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Acetaminophen is an analgesic, or pain reliever. Acetaminophen does not reduce inflammation, as non-steroidal anti-inflammatory drugs (NSAIDs) do. Whether reducing inflammation helps people with low back pain is not known.
Acetaminophen helps relieve low back pain in some people, especially mild or moderate pain that has lasted less than 3 months. Acetaminophen at recommended dosages is safer than some other medicines. So many doctors suggest trying acetaminophen first to see if it helps.1
Like other pain medicines, acetaminophen works best if it is taken on a regular schedule instead of only when pain is severe.
Side effects of acetaminophen are rare. Nausea and rash are the most common.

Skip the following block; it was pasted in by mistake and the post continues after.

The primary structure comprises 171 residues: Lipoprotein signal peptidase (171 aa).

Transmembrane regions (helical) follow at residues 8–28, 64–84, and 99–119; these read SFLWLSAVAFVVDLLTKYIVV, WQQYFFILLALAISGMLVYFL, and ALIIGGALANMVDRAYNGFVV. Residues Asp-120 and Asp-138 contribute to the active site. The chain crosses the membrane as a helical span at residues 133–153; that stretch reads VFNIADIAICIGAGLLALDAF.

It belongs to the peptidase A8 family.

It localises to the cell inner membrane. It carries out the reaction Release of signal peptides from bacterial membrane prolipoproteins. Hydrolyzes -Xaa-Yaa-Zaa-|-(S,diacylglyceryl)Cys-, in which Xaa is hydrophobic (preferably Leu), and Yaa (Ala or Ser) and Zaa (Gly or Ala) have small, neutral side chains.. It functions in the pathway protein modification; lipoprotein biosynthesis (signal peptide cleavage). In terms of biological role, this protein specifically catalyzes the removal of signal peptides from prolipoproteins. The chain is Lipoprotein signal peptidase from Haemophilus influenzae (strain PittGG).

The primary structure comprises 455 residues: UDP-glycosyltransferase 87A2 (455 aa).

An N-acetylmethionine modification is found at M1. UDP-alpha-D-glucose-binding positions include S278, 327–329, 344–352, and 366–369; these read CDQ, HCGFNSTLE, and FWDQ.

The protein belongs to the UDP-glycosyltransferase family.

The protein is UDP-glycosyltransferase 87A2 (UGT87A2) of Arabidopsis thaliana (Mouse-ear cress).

High doses of acetaminophen can cause liver damage.
Reasons not to take acetaminophen
Do not take acetaminophen if you:
See Drug Reference for a full list of side effects. (Drug Reference is not available in all systems.)
Acetaminophen can be used by people whose stomachs cannot tolerate NSAIDs like ASA or ibuprofen.
Acetaminophen is present in a lot of combination products, such as Tylenol 3 and cold medicines. It is important to check all products you are taking at one time to make sure that you don't take more than the recommended dosage.
Last Revised: April 8, 2012
This information does not replace the advice of a doctor. Healthwise, Incorporated disclaims any warranty or liability for your use of this information.